Updated December 2012
States continue to consider adding a bittering agent (most commonly, denatonium benzoate) to antifreeze in order to protect pets and small children from ingesting the substance. California has required the addition of a bittering agent to antifreeze since 2002 and Oregon since 1991. Since 2005, Arizona, Georgia, Illinois, Maine, Maryland, Massachusetts, New Jersey, New Mexico, Tennessee, Utah, Vermont, Virginia, Washington, West Virginia, and Wisconsin have passed legislation requiring the addition of a bittering agent to antifreeze.
In 2006 and 2007, Illinois and Pennsylvania adopted resolutions in support of the passage of the federal antifreeze bittering additive legislation.
The Alabama, Missouri, Nevada, New York, Ohio, Pennsylvania, and South Carolina legislatures have considered but not passed bills requiring a bittering additive in recent years.
At the federal level, the Antifreeze Bittering Act was introduced in the 108th Congress (2005-06) but did not advance after its placement on the Senate Legislative calendar. In the U.S. House, H.R. 2567 passed the House Energy and Commerce Committee, but did not progress any further. The AVMA supported the passage of both bills and encourages the use of clear warning labels emphasizing the potential danger of Ethylene Glycol to animals.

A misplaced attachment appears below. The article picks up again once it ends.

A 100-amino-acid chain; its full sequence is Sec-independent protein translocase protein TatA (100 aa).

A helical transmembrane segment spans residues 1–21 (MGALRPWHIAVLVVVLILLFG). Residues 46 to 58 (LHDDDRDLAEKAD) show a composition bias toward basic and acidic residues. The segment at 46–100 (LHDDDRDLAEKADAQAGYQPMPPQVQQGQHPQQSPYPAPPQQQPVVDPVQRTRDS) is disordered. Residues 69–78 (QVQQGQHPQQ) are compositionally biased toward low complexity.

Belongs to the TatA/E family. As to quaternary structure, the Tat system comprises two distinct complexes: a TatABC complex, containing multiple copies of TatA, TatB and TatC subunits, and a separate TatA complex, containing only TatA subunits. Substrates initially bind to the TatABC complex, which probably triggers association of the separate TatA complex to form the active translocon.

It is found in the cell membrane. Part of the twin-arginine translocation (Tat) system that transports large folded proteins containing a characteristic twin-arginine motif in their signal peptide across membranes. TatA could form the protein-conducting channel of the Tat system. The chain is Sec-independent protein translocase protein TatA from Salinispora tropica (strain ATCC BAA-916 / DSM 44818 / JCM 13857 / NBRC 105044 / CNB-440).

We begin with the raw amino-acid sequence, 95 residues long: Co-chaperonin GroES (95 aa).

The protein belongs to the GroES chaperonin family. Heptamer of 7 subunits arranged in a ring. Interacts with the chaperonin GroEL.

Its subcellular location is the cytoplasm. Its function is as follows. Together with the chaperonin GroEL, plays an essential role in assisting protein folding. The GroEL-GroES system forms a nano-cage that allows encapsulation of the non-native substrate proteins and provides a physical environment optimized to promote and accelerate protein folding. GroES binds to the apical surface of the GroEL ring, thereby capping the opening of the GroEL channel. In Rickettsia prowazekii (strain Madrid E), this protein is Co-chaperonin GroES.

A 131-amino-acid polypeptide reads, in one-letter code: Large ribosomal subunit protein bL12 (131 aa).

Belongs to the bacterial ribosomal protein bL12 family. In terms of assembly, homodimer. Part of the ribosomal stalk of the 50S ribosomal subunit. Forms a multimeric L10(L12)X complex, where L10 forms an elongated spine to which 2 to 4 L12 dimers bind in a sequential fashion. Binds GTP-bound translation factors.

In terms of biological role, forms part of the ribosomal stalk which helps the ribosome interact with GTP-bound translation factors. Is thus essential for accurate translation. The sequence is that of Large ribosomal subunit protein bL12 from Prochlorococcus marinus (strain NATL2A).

In December 2012, the Humane Society Legislative Fund and the Consumer Specialty Products Association announced an agreement to voluntarily add a bitter flavoring agent to antifreeze and engine coolant manufactured for sale for the consumer market in all 50 states and the District of Columbia. This comes as a result of years of battling over legislation addressing the issue. The Humane Society Legislative Fund estimates that 10,000 to 90,000 animals are poisoned each year after ingesting ethylene glycol, the highly toxic substance used in antifreeze and coolant.